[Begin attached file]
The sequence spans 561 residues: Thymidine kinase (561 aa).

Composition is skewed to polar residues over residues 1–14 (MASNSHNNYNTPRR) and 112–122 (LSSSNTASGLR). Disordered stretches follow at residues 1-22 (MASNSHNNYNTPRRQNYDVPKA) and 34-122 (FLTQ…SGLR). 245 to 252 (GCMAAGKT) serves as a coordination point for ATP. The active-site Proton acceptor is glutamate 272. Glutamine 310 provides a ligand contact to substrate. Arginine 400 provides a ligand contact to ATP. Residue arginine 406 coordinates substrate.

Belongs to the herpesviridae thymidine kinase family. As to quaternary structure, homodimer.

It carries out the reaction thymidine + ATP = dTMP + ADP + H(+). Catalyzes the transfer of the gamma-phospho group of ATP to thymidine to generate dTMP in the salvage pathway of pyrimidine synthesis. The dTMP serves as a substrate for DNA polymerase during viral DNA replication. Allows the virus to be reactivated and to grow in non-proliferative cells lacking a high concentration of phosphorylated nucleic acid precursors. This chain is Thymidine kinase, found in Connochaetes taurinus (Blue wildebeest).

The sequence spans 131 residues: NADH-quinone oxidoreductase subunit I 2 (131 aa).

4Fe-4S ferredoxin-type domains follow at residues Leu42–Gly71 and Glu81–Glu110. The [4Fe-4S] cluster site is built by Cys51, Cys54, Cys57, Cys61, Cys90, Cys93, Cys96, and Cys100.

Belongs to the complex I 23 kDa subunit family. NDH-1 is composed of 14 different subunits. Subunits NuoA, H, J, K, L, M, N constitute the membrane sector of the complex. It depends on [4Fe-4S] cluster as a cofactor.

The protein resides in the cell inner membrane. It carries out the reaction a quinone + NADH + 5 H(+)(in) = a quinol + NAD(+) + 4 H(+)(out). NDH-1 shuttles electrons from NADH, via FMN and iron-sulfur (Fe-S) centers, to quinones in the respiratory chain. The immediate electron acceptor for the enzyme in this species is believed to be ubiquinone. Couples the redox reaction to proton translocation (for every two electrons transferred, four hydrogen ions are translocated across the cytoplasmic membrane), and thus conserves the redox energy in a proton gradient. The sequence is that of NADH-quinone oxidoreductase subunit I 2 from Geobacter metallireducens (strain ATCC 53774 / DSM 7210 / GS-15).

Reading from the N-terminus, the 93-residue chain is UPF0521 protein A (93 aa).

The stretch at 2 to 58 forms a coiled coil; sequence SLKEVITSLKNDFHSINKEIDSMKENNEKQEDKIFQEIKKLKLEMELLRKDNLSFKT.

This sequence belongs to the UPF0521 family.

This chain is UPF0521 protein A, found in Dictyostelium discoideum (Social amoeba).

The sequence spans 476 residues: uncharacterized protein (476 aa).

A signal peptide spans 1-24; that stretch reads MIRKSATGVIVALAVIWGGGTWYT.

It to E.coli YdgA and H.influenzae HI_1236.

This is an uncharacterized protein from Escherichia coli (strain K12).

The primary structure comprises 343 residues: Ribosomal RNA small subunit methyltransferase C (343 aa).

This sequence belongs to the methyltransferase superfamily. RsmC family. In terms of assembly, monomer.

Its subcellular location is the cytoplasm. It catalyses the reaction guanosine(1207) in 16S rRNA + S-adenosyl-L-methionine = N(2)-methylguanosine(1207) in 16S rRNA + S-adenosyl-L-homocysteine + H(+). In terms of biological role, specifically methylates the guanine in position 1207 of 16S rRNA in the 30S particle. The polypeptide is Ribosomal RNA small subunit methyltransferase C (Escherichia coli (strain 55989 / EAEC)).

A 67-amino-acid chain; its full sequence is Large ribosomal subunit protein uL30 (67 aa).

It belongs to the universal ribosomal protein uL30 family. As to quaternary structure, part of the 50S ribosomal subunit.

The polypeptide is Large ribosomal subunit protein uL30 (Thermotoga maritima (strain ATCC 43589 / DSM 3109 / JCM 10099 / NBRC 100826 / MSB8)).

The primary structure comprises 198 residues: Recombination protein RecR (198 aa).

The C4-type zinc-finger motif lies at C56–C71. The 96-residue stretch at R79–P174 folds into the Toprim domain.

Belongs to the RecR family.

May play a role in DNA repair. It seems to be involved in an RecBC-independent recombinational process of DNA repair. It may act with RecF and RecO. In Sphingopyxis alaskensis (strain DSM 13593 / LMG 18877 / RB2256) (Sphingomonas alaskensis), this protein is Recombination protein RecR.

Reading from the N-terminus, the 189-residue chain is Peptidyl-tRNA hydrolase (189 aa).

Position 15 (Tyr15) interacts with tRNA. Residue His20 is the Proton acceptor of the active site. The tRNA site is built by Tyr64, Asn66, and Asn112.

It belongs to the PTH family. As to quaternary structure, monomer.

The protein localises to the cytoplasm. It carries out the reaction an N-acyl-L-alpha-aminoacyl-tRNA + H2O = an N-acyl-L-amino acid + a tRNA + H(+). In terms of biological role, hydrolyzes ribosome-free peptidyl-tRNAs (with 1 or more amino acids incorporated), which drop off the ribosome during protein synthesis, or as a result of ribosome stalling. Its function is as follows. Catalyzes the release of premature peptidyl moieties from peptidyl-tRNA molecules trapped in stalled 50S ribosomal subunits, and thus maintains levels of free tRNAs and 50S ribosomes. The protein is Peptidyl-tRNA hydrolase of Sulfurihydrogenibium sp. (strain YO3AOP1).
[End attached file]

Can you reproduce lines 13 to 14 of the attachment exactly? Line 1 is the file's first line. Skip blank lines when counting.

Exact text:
The sequence spans 476 residues: uncharacterized protein (476 aa).

A signal peptide spans 1-24; that stretch reads MIRKSATGVIVALAVIWGGGTWYT.